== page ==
Interest and penalties on late paid tax under self assessment

Produced by Tolley
  • (Updated for Autumn Budget 2021)

The following Personal Tax guidance note Produced by Tolley provides comprehensive and up to date tax information covering:

  • Interest and penalties on late paid tax under self assessment
  • Interest
  • Coronavirus (COVID-19) impact on 2019/20 payments on account
  • Penalties for late paid tax
  • Time to pay arrangements
  • Reasonable excuse
  • Late payment penalty waiver for 2019/20 tax year
  • Allocation of payments on the statement of account
  • Taxpayer’s right to request reallocation of payments
  • Future changes ― new late payment penalty regime from 6 April 2024

Interest and penalties on late paid tax under self assessment

Interest

If the capital gains tax, the balancing payment or payments on account of tax and / or Class 4 national insurance contributions (NIC) are paid late, HMRC will charge interest on the amount overdue from the original due date. The due date for the balancing payment of tax is usually 31 January after the end of the tax year and the due dates for the payments on account are 31 January before the end of the tax year and 31 July next. See the Payment of tax and Self assessment ― payments on account guidance notes for further information.

Interest runs from the normal due date for payment to the day before payment is actually received by HMRC.

Interest is also charged on any late paid Class 2 NIC, with the normal due date being 31 January after the end of the tax year.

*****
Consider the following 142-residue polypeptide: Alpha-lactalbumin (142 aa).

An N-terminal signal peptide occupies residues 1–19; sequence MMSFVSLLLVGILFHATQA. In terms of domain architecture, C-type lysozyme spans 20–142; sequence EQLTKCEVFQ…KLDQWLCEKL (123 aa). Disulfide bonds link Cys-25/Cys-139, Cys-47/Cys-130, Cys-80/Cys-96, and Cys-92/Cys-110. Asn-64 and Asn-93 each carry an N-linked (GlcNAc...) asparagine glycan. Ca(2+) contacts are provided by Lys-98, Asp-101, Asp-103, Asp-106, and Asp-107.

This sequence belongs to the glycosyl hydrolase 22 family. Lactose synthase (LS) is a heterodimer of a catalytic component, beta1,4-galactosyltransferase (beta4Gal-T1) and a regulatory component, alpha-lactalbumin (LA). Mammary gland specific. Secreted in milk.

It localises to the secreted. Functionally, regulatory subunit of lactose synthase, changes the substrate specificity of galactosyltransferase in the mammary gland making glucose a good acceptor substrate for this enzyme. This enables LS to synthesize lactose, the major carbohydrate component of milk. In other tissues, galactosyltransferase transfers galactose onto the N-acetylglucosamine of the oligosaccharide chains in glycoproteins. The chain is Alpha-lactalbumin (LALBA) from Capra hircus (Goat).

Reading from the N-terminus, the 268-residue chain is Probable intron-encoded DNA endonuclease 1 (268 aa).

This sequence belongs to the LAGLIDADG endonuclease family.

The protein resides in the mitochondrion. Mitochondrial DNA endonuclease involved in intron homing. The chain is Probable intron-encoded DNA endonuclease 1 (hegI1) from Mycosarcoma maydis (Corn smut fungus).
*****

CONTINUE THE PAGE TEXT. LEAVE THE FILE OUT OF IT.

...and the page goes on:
HMRC charges interest at an annual rate which can be found by adding 2.5% to the Bank of England base rate. As the interest figure is calculated on a daily basis, the annual rate is multiplied by the number of days in the period divided by the number of days in the year to give the adjusted figure.

The interest figure is calculated on the amount outstanding at the interest rate in force at that time. If the interest rate has changed during the period the amount has been outstanding, the interest figure at each interest rate must be calculated separately. The historic rates, along with the current rate of interest on late payments can be found on the GOV.UK website.

See Example 1.

The interest due on late payments is automatically calculated and added to the self assessment statement of account. To avoid having to ask the taxpayer to make two payments (one for the outstanding tax and one for the interest) you could check the interest position on the online statement

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